My next piece of advice is to ask the attorney you are interviewing (remember, the attorney is interviewing for a job) if they intend to take the facts, stitch those facts with the law and precedents? The attorney must take the judge through the timeline and facts. Remember, it’s not a judge’s job to find the facts, not a judge’s job to know the law. It’s your attorney’s job, as your advocate, to present to a judge the law, with the facts, and how previous cases, which contain similar fact patterns, were decided, the precedence. This is your attorney’s job. Or, is the attorney prone to engaging with an aggressive opposing attorney. If the answer is the latter, you will be in-and-out of court for the foreseeable future. You see, if all a judge hears is 2 attorneys squabbling, a judge will explain how that judge is not hearing anything they need to hear. A judge will invite everyone to attempt to work it out among themselves, and add, “see you all again in 90-days for an update.” There’s another 90 days, 3 months without access to your children. A judge is not the “finder of facts,” a judge is the “decider of facts” which have been presented by your attorney.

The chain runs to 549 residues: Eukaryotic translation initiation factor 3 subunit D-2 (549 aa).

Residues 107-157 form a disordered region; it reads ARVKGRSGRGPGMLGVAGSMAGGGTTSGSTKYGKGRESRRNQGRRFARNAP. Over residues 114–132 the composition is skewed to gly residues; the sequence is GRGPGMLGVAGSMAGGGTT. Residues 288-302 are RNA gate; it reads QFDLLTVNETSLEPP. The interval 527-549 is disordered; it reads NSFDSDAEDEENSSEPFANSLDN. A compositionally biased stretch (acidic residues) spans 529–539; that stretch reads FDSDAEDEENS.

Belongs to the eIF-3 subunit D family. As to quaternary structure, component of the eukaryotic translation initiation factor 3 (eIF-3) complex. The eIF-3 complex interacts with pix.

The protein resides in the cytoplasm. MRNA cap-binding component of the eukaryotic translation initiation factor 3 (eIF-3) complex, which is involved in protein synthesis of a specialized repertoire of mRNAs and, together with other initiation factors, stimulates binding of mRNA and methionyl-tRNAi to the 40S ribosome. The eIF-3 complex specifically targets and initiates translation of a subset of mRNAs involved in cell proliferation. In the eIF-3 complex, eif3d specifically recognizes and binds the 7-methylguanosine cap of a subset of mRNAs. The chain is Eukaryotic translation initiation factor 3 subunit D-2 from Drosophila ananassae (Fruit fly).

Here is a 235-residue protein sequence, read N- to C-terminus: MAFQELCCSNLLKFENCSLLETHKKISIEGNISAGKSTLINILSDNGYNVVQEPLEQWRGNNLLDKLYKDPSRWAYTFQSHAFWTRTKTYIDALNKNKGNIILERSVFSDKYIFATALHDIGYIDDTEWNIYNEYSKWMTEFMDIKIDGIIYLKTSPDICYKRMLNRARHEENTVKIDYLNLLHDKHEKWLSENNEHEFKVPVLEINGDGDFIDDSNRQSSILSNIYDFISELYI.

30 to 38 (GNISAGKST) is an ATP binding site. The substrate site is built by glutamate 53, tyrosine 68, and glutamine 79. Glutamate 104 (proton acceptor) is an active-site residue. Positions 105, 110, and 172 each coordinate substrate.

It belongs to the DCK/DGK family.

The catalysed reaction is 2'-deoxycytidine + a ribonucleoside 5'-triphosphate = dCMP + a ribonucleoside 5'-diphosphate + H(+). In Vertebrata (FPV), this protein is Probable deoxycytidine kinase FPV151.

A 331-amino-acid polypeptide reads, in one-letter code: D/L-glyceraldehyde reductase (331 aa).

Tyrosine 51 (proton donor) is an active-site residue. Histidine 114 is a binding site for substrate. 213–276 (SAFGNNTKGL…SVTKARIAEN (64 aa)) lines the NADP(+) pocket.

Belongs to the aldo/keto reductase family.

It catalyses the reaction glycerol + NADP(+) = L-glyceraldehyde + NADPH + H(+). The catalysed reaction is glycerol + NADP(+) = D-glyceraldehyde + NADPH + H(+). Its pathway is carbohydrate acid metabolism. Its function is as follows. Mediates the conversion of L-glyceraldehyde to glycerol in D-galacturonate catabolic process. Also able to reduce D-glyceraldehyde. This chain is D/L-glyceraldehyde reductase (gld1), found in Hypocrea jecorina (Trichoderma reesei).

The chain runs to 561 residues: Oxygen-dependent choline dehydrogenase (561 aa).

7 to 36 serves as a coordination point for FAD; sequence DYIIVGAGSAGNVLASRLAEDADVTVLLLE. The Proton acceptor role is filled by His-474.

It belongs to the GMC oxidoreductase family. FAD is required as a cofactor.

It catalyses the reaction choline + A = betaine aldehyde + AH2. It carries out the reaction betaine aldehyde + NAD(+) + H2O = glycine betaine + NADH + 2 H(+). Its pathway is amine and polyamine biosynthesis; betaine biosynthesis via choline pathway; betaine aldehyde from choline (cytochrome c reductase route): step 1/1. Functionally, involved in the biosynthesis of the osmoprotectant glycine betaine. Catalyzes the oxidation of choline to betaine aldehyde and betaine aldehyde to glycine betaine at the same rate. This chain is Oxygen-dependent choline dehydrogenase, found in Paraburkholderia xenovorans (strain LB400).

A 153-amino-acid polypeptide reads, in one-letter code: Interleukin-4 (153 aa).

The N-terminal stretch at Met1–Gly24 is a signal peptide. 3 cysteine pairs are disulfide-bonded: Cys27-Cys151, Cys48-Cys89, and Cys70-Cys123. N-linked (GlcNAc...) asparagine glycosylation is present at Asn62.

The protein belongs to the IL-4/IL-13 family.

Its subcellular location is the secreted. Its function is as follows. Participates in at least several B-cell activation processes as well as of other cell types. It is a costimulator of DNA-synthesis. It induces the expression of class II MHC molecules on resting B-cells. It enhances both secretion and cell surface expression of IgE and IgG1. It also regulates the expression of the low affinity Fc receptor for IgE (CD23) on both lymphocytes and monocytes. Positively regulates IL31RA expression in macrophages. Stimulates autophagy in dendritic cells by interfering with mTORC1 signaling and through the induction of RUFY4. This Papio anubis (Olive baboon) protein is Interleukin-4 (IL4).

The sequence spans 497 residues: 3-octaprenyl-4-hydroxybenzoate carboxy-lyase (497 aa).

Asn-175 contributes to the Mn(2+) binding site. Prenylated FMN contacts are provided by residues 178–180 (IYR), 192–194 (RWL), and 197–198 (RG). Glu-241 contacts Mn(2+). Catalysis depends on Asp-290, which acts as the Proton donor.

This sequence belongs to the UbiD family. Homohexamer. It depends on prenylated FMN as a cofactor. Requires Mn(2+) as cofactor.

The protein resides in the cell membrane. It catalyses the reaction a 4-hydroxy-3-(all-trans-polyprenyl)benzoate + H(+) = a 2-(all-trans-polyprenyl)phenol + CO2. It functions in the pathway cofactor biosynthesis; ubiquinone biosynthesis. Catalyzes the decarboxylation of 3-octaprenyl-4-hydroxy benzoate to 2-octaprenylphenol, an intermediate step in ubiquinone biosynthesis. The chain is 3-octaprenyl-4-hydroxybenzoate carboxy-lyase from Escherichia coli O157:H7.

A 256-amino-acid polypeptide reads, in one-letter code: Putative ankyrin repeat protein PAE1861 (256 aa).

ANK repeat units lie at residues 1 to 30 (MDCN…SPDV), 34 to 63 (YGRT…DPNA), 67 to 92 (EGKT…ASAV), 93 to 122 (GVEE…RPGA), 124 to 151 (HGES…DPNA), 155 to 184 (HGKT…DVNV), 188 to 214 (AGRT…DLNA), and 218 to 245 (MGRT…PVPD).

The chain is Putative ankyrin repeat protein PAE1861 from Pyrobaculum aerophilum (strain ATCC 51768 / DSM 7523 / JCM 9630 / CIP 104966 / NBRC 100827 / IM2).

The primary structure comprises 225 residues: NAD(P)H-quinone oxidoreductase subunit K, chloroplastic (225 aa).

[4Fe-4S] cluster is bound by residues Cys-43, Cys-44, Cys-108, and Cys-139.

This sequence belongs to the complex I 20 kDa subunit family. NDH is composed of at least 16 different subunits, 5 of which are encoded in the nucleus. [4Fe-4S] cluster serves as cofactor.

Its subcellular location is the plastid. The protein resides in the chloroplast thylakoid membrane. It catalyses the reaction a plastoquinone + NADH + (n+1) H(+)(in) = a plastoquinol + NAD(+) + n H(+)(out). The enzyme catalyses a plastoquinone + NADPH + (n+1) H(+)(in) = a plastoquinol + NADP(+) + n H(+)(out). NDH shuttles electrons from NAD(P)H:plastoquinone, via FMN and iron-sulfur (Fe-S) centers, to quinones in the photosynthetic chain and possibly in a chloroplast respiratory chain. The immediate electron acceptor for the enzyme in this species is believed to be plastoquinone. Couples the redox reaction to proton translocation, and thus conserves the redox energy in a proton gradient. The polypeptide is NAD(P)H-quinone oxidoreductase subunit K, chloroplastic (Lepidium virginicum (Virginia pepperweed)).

I wish I knew about telling a story to a judge when interviewing my attorney. A story is built with facts, laws, and precedents. Had I known a judge is but the decider of the facts, I could ultimately have saved myself thousands in attorney fees, and, most importantly, not have been away from my child any longer than the task required. You see, my attorney engaged with the aggressive opposing attorney and the judge always invited us back after 90 days.